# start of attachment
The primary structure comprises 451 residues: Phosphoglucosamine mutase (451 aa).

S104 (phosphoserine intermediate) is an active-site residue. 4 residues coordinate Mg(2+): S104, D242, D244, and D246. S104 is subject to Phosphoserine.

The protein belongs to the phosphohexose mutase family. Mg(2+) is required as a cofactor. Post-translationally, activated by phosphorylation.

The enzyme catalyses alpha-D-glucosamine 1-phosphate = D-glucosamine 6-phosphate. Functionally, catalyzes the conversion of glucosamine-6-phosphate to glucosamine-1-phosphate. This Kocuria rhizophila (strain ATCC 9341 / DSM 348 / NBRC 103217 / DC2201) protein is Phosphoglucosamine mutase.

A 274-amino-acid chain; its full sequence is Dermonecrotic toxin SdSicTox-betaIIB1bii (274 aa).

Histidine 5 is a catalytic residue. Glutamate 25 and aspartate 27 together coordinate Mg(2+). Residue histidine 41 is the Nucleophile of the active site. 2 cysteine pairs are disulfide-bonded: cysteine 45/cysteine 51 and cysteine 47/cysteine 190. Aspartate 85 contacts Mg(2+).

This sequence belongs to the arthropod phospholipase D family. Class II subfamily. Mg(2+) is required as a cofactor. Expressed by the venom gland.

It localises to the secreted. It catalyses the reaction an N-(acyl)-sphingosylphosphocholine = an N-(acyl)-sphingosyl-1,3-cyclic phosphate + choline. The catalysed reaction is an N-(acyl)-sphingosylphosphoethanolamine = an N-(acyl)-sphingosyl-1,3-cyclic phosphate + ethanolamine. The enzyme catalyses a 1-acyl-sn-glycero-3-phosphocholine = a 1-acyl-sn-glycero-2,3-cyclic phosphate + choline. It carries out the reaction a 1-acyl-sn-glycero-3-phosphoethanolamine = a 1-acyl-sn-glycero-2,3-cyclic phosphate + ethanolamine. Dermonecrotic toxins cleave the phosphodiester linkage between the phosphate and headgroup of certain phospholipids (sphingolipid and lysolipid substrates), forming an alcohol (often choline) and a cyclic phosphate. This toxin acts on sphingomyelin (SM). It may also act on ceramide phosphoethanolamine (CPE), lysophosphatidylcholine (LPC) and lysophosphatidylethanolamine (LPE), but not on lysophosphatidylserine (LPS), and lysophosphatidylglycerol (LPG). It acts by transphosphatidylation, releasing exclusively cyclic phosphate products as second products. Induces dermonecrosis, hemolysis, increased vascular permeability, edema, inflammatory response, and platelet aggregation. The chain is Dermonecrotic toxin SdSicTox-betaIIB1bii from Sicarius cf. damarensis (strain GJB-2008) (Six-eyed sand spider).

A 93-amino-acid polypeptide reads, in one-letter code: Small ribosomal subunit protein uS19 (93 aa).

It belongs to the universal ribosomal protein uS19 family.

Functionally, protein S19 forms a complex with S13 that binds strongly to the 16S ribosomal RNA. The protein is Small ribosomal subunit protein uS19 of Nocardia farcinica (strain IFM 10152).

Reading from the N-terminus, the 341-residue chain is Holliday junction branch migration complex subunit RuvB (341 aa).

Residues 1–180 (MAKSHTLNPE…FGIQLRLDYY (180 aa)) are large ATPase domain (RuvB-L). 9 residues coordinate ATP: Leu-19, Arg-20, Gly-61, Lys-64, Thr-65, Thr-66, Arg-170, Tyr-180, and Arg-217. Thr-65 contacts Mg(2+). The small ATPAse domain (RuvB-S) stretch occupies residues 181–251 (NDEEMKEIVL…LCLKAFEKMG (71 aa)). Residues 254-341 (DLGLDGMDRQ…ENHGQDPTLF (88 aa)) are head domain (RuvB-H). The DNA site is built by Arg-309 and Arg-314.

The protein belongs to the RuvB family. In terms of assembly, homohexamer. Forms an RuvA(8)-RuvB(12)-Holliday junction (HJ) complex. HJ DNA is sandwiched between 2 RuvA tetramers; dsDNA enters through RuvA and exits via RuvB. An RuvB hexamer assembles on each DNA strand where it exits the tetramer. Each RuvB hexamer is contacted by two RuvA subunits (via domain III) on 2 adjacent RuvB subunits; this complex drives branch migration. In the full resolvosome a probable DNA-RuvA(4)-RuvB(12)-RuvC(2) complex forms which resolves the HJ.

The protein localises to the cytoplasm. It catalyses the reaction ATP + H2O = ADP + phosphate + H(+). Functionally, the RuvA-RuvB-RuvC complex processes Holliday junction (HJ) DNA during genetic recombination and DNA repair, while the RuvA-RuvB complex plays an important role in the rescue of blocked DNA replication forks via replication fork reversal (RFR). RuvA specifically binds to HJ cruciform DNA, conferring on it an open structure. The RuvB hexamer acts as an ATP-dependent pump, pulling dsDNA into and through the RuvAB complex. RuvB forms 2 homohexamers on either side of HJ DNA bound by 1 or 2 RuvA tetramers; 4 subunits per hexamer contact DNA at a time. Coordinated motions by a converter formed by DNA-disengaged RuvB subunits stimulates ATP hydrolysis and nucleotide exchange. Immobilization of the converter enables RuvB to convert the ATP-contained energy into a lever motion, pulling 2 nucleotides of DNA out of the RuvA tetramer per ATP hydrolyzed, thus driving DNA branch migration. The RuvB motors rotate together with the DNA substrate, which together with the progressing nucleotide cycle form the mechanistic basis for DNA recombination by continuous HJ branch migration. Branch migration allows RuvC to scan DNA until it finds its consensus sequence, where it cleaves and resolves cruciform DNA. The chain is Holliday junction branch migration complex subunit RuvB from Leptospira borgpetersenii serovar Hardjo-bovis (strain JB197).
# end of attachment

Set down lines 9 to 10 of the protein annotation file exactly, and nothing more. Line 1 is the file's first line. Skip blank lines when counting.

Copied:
A 93-amino-acid polypeptide reads, in one-letter code: Small ribosomal subunit protein uS19 (93 aa).

It belongs to the universal ribosomal protein uS19 family.